Yeah, I know, disc brakes are pretty much the thing to have nowadays for mountain bikes, but they’re still not the standard. Even today, the majority of bikes are sold with rim brakes, although discs do seem to be closing the gap as prices drop. Still, that doesn’t mean you have to put up with crappy braking, and with a few simple steps, good quality v-brakes can easily brake as well as discs under most circumstances.
The first thing you need to do is clean your rims, since this is half of the overall braking system (the other half being the pads). Take a close look at your rims, and you’ll likely see a lot of residue from your brake pads and whatever else you’ve ridden through lately.
I typically use a CamelBak to carry my tools and water along on rides, but for shorter rides, it isn’t always neccessary. However, I hate strapping a seat bag onto my bike because it’s too time consuming messing with the straps, and seatbags are usually wedge-shaped, so cramming everything inside can be difficult.
So, for a short evening or morning ride where you may need just a few essentials, and especially if you have multiple bikes and never know which one you may take with you, I thought I’d pass along this tip.
This first thing you need is a spare water bottle, preferably with a large opening; a 24oz. size works just fine.
Lately, my bar ends have been causing my hands to go numb. My extremely rigid aluminum fork is probably to blame since it doesn’t dampen vibration like my old SID fork did. Since there are no decent grips on the market for bar ends (other than some slip-on types made of neoprene), I decided to make my own.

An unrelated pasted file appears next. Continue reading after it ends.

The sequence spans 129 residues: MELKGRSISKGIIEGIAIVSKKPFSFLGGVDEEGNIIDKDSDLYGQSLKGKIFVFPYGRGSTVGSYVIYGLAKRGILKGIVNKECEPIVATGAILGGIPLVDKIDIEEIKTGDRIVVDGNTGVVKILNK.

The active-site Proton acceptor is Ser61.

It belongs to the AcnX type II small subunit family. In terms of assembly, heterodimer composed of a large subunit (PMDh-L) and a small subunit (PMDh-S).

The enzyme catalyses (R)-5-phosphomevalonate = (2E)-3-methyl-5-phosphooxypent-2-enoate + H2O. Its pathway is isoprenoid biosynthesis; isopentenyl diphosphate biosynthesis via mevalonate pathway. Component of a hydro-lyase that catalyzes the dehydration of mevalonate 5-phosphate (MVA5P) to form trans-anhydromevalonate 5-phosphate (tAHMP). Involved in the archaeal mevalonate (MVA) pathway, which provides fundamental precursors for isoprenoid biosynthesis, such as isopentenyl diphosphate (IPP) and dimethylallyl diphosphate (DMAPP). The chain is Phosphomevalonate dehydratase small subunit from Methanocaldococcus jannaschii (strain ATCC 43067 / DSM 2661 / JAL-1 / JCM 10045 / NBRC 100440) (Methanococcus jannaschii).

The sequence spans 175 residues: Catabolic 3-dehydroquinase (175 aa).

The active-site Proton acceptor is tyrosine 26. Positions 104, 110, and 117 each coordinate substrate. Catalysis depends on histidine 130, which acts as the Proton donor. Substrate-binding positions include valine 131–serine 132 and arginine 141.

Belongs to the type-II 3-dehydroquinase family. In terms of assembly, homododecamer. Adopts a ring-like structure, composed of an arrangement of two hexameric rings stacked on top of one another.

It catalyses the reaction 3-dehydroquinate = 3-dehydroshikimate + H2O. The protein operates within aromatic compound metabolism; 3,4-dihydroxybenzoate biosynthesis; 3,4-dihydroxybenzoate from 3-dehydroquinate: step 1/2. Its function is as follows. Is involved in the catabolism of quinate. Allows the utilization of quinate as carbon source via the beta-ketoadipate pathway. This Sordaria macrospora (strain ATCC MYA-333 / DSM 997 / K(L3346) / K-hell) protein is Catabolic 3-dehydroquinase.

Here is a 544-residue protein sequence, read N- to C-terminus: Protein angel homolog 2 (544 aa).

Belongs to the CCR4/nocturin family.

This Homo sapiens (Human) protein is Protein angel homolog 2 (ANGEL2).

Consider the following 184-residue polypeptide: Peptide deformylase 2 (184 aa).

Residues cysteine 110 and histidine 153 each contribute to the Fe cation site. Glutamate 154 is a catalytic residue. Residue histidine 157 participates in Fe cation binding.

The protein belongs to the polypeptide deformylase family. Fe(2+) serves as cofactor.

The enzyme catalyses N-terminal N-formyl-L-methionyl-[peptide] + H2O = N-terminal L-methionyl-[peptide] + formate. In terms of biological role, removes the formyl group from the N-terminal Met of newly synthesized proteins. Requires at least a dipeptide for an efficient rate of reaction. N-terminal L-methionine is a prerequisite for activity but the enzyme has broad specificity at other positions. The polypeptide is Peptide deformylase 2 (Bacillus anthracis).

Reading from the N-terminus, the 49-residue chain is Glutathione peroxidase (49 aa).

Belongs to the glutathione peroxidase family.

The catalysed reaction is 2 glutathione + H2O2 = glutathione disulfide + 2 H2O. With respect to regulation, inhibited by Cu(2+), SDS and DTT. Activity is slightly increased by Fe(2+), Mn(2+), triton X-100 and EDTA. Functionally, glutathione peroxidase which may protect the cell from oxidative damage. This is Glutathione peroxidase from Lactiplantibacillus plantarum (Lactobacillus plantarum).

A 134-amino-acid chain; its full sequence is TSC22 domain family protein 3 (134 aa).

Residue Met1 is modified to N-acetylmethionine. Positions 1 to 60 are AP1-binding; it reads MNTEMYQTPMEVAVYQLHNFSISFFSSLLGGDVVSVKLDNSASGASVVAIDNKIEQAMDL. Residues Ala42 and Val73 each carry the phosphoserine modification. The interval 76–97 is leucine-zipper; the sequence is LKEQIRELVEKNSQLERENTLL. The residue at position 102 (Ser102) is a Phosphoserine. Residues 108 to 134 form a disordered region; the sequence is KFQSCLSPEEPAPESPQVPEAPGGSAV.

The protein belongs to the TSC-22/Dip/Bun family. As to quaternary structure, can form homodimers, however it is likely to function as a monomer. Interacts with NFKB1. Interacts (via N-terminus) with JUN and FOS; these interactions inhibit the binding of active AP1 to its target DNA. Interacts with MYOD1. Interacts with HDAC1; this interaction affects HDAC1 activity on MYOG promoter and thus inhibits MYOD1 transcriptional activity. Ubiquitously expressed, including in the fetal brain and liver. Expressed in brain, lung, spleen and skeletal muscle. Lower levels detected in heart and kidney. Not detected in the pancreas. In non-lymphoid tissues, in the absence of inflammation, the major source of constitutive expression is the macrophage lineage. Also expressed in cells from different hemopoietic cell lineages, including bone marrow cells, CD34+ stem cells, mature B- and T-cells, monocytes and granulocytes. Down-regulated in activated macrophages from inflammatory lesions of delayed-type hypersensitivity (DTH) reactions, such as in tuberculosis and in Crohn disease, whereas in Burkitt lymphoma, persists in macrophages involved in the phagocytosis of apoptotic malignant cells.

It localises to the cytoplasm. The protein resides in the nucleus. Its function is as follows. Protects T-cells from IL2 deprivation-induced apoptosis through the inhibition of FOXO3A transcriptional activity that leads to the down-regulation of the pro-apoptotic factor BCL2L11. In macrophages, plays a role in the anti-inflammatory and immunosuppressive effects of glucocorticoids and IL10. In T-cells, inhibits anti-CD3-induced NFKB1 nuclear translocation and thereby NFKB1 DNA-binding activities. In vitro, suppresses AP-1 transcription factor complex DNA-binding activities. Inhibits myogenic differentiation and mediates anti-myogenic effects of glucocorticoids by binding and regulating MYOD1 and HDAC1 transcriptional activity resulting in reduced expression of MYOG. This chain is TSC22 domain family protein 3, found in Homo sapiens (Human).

One of the most important things to own for your bike is Park Tool’s Polylube. Buy it in the tube and it’ll last for years.
With that out of the way, this is my story:
On both of my rides last weekend, I kept hearing a creaking/popping noise with every pedal stroke. My bike is usually pretty quiet, so this was annoying the crap out of me. I finally discovered the sound went away when I stood to pedal, which gave me an idea as to what it could be.
I saw this tip in Mountain Bike Action magazine awhile back and I thought I’d share it:
If you have an old innertube laying around, cut off a small strip of it and slide it over your handlebar to rest on your grip, or somewhere else out of the way (pic 1). Then when you’re leaning the bike against something and wanting it to stay put, stretch it over to the brake lever to keep contant tension on it so the bike won’t roll away (pic 2). I tried it the other day when I was re-assembling my wife’s bike and found it worked really great. It’ll also keep your wheels from spinning in the wind when it’s on your car’s bike rack.